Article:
Significantly, the social reconciliation has been strengthened by a unique theatrical initiative on the part of the Chhara community. Budhan Theatre — named after a member of Bengal’s Sabar community who had been killed in police custody — is a troupe that has pioneered a community movement to discuss urgent social and political issues. My first evening in Chharanagar was spent watching its young members rehearse a few scenes from Mazhab Hame Sikha Ta Aapas Mein Bair Rakhna, a production thematically linked to communal harmony. The importance of Budhan Theatre is manifold. It offers the Chharas an opportunity to preserve the community’s link with street performance which is integral to their cultural life. Through its performances in festivals or government functions, Budhan Theatre also helps the community enter into a dialogue with the State about its history of institutionalized apathy. But Budhan Theatre’s most critical contribution has been in the form of workshops that are aimed at reopening the clogged channels of communication with other marginalized communities — Dalits, Muslims and other denotified tribes — in a bid to resist further fragmentation on social and religious lines.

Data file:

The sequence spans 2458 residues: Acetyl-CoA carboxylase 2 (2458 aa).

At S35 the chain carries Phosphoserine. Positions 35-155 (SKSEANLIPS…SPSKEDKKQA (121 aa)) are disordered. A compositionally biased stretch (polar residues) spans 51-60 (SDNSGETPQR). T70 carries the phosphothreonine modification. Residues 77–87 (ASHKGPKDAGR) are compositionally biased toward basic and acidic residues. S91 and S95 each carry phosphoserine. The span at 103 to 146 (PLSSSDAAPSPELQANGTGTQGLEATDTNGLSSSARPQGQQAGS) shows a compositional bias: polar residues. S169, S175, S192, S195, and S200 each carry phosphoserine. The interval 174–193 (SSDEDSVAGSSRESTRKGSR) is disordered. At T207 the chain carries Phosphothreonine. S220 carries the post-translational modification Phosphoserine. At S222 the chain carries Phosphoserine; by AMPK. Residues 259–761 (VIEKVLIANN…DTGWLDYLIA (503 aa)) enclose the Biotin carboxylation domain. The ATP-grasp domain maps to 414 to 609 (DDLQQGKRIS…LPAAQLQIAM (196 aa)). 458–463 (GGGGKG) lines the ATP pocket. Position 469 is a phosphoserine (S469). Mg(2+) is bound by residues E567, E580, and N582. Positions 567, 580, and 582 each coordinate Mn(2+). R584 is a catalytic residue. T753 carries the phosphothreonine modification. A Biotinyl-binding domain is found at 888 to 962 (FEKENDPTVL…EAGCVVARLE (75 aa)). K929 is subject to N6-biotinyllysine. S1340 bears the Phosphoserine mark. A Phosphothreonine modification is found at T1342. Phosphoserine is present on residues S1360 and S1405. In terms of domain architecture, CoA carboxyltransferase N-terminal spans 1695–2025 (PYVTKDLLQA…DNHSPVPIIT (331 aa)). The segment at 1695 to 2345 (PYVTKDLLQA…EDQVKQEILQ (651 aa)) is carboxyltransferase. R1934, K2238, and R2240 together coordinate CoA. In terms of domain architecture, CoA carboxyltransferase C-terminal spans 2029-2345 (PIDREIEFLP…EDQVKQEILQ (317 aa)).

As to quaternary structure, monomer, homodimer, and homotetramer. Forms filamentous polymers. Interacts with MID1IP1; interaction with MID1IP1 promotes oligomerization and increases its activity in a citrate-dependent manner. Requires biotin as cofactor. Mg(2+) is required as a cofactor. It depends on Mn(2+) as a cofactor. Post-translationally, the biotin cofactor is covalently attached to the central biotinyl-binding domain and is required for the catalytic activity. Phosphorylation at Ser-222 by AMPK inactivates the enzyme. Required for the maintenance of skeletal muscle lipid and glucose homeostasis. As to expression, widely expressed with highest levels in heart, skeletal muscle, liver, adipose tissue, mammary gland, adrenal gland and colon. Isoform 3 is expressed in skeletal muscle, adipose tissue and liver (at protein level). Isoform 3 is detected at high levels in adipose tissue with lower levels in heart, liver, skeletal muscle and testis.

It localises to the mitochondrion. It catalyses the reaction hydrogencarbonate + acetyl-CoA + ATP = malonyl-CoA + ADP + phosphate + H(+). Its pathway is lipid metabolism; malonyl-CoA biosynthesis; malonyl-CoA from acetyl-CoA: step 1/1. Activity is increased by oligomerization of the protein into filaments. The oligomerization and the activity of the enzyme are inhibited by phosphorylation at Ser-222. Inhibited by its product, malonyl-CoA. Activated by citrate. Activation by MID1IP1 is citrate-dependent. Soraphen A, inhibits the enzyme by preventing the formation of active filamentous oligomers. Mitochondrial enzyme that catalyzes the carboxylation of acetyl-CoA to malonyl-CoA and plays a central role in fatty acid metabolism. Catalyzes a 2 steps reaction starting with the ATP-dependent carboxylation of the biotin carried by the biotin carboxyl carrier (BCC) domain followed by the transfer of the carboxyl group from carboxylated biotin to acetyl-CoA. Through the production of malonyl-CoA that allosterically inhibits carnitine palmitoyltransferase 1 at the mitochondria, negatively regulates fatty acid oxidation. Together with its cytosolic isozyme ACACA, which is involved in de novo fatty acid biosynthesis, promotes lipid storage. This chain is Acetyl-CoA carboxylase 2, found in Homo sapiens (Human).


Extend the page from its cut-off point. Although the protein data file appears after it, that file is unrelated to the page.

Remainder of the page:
There is a line of dangerous opinion that says that the model of governance being followed in Gujarat is inclusive. The penury and social discrimination of the Chharas located not in the distant Dangs but in Ahmedabad raise serious doubts about this claim. The other argument that inclusive governance has rendered the communal question redundant is equally contentious.

My memory of Ahmedabad’s dazzling, populous malls and smooth roads is overshadowed by another one in which ordinary people — taxi drivers, shop-keepers, passsers-by — on being asked directions to Juhapura, looked at me quizzically and then enquired why I wanted to visit ‘mini-Pakistan’.